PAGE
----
No Way Out (Huis Clos)
Sartre locates his fantasia on the theme that "hell is other people" in a stuffy, mid-19th-century French waiting room. The wily old existentialist sought to create an environment of maximum claustrophobia within which his three ill-assorted characters could drive each other stir crazy.
Cowardly Garcin, predatory lesbian Inez and spoilt brat Estelle are a match made in, well, hell - an irony that dawns quickly on these recently deceased souls. Too quickly, one might think, as the entire premise of the play is established within the first 30 minutes. The remaining hour needs a sure directorial hand to prevent the audience from identifying too closely with the trio's tiresome eternity.
Director Luke Kernaghan sets himself a hurdle by locating the play in a forbidding world of bare brick walls and flickering angle-poise lamps. No satire here, then: the only things missing from Jess Wiesner's grim designs are the very instruments of torture the text denies.
Kernaghan is not content to let the play speak for itself. He imposes a political slant by alluding to the dark days of 1970s Argentina, but he does not follow this through with any conviction. His use of the classic Frank Hauser translation is especially incongruous in this chamber of horrors where Garcin's cascade of urbane, middle-English idioms are delivered in a thick Spanish accent by the otherwise impressive Miguel Oyarzun.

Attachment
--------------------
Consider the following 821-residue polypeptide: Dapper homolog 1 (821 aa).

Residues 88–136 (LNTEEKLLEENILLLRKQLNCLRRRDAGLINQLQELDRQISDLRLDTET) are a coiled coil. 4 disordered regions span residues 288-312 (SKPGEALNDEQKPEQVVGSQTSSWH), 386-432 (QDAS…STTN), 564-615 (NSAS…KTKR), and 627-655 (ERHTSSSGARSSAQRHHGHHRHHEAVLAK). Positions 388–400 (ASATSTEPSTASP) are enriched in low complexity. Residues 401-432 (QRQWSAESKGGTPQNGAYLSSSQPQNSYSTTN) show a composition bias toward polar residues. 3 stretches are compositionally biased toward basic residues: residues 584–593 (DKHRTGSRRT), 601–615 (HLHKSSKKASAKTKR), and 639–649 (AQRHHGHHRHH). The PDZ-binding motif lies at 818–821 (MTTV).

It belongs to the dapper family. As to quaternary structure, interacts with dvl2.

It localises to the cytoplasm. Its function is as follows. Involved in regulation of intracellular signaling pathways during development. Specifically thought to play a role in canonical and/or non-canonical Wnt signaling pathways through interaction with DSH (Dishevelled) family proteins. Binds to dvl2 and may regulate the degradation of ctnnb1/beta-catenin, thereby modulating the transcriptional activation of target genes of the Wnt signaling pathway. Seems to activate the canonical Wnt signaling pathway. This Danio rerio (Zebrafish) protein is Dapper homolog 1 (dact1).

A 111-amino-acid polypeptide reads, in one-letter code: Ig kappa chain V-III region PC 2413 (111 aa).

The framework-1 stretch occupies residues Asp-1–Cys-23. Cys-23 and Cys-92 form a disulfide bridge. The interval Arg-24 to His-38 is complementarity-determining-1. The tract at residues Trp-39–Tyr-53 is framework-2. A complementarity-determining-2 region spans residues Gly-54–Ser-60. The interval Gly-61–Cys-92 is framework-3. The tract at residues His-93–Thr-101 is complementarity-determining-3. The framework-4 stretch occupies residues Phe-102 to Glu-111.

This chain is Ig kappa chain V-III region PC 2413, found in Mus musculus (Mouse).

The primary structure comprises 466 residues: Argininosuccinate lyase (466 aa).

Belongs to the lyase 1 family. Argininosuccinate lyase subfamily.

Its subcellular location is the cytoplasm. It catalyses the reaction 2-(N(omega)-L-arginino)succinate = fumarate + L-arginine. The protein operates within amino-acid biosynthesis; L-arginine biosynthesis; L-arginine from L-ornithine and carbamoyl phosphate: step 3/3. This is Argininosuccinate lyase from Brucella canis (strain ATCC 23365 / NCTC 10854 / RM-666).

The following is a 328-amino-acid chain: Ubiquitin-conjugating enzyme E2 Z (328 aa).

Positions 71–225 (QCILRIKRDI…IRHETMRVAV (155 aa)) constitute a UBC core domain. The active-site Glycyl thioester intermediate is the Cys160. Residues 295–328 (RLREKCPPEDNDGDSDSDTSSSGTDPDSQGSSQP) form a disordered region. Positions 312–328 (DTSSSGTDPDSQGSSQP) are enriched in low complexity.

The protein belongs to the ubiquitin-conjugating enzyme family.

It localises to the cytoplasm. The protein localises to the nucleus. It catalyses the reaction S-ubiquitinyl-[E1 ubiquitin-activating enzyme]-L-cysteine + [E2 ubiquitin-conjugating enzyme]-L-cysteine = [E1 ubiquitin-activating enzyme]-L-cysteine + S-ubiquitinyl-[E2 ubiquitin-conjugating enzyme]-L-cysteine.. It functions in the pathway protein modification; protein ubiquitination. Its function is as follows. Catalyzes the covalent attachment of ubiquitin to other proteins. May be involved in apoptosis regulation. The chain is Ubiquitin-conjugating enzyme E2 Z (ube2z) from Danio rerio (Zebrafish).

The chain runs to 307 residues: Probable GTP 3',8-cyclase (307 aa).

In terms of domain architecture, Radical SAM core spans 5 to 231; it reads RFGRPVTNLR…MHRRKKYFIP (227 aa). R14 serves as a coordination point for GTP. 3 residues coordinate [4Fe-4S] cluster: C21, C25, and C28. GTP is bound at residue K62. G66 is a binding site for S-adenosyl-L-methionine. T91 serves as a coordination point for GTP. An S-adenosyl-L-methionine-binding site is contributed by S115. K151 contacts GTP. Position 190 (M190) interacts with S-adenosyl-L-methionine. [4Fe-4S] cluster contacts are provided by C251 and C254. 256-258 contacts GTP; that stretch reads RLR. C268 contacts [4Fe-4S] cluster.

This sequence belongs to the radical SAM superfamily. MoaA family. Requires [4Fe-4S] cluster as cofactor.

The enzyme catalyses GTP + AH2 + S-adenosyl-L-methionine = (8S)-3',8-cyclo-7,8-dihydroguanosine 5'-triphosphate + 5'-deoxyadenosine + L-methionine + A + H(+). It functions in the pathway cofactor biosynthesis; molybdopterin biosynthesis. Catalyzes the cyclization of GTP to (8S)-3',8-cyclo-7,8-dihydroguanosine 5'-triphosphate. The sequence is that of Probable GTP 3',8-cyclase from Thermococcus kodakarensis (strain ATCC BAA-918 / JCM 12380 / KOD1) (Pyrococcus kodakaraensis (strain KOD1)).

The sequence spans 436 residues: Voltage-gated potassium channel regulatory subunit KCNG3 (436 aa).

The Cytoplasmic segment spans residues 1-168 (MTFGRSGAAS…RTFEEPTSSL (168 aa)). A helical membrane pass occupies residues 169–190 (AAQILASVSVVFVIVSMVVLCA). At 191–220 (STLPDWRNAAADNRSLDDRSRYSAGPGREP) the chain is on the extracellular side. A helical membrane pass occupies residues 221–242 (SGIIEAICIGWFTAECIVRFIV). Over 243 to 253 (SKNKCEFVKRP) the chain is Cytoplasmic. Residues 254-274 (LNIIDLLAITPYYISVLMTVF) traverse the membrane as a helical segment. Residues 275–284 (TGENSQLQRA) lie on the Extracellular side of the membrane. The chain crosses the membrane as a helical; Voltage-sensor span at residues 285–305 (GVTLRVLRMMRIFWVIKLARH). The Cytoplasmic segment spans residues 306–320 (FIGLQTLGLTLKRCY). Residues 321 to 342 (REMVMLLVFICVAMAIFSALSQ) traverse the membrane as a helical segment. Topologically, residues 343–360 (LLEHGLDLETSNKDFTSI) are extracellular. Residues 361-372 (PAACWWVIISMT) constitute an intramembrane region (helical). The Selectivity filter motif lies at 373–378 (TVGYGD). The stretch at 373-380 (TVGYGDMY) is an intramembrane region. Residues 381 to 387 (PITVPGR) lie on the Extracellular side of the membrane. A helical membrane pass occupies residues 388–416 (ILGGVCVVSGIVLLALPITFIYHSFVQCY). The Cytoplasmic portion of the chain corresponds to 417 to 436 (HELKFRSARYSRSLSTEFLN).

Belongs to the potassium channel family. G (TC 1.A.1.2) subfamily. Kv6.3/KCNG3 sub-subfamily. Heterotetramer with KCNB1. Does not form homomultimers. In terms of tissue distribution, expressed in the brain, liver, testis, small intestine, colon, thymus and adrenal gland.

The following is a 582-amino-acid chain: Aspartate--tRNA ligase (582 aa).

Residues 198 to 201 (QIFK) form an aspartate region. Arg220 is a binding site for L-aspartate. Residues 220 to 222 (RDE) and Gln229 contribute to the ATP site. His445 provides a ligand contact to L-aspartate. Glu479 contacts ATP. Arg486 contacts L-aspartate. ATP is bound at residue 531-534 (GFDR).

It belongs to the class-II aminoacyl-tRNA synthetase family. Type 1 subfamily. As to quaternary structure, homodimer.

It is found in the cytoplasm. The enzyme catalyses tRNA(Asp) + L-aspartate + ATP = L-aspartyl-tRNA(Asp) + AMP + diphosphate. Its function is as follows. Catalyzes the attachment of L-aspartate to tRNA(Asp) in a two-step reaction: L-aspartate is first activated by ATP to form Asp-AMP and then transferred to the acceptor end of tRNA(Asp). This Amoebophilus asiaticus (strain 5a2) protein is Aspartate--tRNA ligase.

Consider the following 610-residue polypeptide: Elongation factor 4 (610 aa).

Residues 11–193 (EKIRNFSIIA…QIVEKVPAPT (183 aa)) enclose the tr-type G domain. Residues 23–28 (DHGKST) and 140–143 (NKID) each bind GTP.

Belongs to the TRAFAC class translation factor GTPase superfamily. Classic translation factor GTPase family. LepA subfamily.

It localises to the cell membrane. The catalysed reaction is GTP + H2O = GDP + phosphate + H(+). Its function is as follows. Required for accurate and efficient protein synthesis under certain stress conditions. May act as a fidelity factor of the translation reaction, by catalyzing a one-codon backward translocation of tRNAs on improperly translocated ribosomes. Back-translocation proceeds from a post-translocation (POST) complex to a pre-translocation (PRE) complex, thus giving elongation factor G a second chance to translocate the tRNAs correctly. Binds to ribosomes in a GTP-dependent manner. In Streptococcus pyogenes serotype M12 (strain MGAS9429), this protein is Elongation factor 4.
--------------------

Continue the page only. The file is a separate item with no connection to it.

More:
Aside from some forgettable video fuzz and the occasional dip into dramatically unintegrated tango dancing, none of which is obtrusive enough to affect the play one way or the other, the Argentinian adventure is little more than a distraction.
A further problem arises from Kernaghan's decision (cost-driven?) to dispense with the character of the Valet and replace him with a disembodied voice on the intercom. Sartre clearly places this fourth character inside the room and it is impossible for the damned trio to interact convincingly with a crackly phone line.
Notwithstanding all these reservations however, the production grips. Its chief asset is Alexis Terry's terrific Estelle: she is petulant, childlike, desperate, passionate and broken. A pity, then, that such a remarkable performance should be offset by the posturing Inez of Elisa de Grey, an actress who sets out her character's stall the moment she enters and does little to develop it thereafter. Overall, though, the pace and intensity of Kernaghan's closing scenes do much to atone for his conceptual meanderings. Not quite heavenly this Huis clos, but far from infernal.